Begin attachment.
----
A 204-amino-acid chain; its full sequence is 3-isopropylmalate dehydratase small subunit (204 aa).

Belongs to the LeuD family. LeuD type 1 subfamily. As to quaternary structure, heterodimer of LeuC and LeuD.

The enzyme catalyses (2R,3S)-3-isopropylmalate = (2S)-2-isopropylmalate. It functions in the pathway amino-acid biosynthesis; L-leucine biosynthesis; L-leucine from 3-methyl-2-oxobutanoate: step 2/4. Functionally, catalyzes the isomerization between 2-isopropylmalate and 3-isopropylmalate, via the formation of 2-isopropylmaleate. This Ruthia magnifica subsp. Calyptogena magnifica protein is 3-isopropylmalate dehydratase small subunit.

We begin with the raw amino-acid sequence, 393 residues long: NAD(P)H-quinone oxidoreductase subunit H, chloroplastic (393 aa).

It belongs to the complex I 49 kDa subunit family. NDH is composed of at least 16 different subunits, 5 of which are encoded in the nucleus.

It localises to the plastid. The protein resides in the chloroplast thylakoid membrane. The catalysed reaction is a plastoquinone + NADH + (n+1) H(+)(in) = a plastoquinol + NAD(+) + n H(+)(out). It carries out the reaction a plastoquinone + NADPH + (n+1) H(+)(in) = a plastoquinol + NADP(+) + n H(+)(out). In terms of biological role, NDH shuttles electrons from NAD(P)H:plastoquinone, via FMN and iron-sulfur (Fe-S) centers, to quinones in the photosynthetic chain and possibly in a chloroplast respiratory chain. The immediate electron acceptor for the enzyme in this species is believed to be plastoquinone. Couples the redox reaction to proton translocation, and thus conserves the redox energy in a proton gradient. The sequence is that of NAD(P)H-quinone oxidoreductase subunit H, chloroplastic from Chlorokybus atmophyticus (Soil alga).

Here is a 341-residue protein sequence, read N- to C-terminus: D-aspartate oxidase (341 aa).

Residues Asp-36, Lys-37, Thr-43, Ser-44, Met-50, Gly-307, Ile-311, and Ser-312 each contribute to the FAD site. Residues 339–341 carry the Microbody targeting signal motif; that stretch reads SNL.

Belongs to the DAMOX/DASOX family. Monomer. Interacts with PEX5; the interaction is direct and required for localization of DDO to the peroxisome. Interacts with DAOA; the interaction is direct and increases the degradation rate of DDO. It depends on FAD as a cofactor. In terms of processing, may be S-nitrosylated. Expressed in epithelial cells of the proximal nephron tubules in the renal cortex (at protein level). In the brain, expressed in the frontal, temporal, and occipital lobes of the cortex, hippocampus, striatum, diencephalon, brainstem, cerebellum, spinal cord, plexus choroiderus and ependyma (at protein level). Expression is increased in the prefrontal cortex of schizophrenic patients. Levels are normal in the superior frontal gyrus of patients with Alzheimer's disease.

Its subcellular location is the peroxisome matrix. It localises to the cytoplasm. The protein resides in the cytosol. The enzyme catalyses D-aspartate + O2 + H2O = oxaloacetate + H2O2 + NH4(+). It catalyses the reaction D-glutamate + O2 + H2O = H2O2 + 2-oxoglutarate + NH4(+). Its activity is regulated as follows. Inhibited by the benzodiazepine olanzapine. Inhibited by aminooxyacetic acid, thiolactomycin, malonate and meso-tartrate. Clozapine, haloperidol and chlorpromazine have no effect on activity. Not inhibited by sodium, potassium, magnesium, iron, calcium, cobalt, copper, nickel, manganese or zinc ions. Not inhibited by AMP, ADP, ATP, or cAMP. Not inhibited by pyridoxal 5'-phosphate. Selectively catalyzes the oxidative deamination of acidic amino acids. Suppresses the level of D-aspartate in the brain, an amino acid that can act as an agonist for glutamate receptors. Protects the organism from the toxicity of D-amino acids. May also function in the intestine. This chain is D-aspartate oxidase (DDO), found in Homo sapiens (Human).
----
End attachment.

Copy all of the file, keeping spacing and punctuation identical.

A 204-amino-acid chain; its full sequence is 3-isopropylmalate dehydratase small subunit (204 aa).

Belongs to the LeuD family. LeuD type 1 subfamily. As to quaternary structure, heterodimer of LeuC and LeuD.

The enzyme catalyses (2R,3S)-3-isopropylmalate = (2S)-2-isopropylmalate. It functions in the pathway amino-acid biosynthesis; L-leucine biosynthesis; L-leucine from 3-methyl-2-oxobutanoate: step 2/4. Functionally, catalyzes the isomerization between 2-isopropylmalate and 3-isopropylmalate, via the formation of 2-isopropylmaleate. This Ruthia magnifica subsp. Calyptogena magnifica protein is 3-isopropylmalate dehydratase small subunit.

We begin with the raw amino-acid sequence, 393 residues long: NAD(P)H-quinone oxidoreductase subunit H, chloroplastic (393 aa).

It belongs to the complex I 49 kDa subunit family. NDH is composed of at least 16 different subunits, 5 of which are encoded in the nucleus.

It localises to the plastid. The protein resides in the chloroplast thylakoid membrane. The catalysed reaction is a plastoquinone + NADH + (n+1) H(+)(in) = a plastoquinol + NAD(+) + n H(+)(out). It carries out the reaction a plastoquinone + NADPH + (n+1) H(+)(in) = a plastoquinol + NADP(+) + n H(+)(out). In terms of biological role, NDH shuttles electrons from NAD(P)H:plastoquinone, via FMN and iron-sulfur (Fe-S) centers, to quinones in the photosynthetic chain and possibly in a chloroplast respiratory chain. The immediate electron acceptor for the enzyme in this species is believed to be plastoquinone. Couples the redox reaction to proton translocation, and thus conserves the redox energy in a proton gradient. The sequence is that of NAD(P)H-quinone oxidoreductase subunit H, chloroplastic from Chlorokybus atmophyticus (Soil alga).

Here is a 341-residue protein sequence, read N- to C-terminus: D-aspartate oxidase (341 aa).

Residues Asp-36, Lys-37, Thr-43, Ser-44, Met-50, Gly-307, Ile-311, and Ser-312 each contribute to the FAD site. Residues 339–341 carry the Microbody targeting signal motif; that stretch reads SNL.

Belongs to the DAMOX/DASOX family. Monomer. Interacts with PEX5; the interaction is direct and required for localization of DDO to the peroxisome. Interacts with DAOA; the interaction is direct and increases the degradation rate of DDO. It depends on FAD as a cofactor. In terms of processing, may be S-nitrosylated. Expressed in epithelial cells of the proximal nephron tubules in the renal cortex (at protein level). In the brain, expressed in the frontal, temporal, and occipital lobes of the cortex, hippocampus, striatum, diencephalon, brainstem, cerebellum, spinal cord, plexus choroiderus and ependyma (at protein level). Expression is increased in the prefrontal cortex of schizophrenic patients. Levels are normal in the superior frontal gyrus of patients with Alzheimer's disease.

Its subcellular location is the peroxisome matrix. It localises to the cytoplasm. The protein resides in the cytosol. The enzyme catalyses D-aspartate + O2 + H2O = oxaloacetate + H2O2 + NH4(+). It catalyses the reaction D-glutamate + O2 + H2O = H2O2 + 2-oxoglutarate + NH4(+). Its activity is regulated as follows. Inhibited by the benzodiazepine olanzapine. Inhibited by aminooxyacetic acid, thiolactomycin, malonate and meso-tartrate. Clozapine, haloperidol and chlorpromazine have no effect on activity. Not inhibited by sodium, potassium, magnesium, iron, calcium, cobalt, copper, nickel, manganese or zinc ions. Not inhibited by AMP, ADP, ATP, or cAMP. Not inhibited by pyridoxal 5'-phosphate. Selectively catalyzes the oxidative deamination of acidic amino acids. Suppresses the level of D-aspartate in the brain, an amino acid that can act as an agonist for glutamate receptors. Protects the organism from the toxicity of D-amino acids. May also function in the intestine. This chain is D-aspartate oxidase (DDO), found in Homo sapiens (Human).